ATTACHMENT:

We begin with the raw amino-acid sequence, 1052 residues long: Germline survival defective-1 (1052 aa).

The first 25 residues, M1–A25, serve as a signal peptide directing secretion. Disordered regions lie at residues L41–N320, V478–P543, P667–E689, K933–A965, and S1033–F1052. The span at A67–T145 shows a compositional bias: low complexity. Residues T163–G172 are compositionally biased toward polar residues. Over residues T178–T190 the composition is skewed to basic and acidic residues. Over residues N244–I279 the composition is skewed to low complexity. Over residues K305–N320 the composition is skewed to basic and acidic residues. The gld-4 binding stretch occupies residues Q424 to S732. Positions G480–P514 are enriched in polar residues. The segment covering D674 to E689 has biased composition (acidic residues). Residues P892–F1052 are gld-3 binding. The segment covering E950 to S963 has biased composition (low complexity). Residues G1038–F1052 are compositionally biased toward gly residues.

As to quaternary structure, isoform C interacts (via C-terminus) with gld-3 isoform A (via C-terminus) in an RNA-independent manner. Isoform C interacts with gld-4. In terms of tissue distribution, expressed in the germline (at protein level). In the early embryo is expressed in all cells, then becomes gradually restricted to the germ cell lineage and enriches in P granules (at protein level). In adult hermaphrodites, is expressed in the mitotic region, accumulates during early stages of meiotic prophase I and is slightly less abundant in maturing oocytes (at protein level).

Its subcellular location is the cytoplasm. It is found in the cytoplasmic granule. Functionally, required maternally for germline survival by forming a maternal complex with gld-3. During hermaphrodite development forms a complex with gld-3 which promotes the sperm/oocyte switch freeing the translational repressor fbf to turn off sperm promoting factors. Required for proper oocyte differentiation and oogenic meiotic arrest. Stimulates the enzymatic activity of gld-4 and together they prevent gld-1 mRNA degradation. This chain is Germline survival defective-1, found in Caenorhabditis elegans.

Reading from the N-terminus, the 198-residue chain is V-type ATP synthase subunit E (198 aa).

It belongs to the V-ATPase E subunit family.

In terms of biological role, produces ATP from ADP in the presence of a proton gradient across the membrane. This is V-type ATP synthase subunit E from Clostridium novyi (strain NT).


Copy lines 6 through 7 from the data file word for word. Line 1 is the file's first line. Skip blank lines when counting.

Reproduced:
It belongs to the V-ATPase E subunit family.

In terms of biological role, produces ATP from ADP in the presence of a proton gradient across the membrane. This is V-type ATP synthase subunit E from Clostridium novyi (strain NT).